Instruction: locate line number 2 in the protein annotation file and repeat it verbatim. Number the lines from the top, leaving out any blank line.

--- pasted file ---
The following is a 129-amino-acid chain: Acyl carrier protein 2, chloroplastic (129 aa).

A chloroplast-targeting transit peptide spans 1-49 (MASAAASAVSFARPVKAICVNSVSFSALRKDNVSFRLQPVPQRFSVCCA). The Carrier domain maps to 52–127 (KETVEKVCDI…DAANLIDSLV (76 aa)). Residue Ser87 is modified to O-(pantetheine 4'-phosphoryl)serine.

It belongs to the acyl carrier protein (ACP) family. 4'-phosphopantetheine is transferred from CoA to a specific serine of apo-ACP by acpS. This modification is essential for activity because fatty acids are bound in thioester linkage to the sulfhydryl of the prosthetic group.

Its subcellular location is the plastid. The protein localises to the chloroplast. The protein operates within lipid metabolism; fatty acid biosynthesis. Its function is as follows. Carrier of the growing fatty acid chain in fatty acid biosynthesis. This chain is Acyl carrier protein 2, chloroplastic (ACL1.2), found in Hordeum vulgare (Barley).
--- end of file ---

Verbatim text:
A chloroplast-targeting transit peptide spans 1-49 (MASAAASAVSFARPVKAICVNSVSFSALRKDNVSFRLQPVPQRFSVCCA). The Carrier domain maps to 52–127 (KETVEKVCDI…DAANLIDSLV (76 aa)). Residue Ser87 is modified to O-(pantetheine 4'-phosphoryl)serine.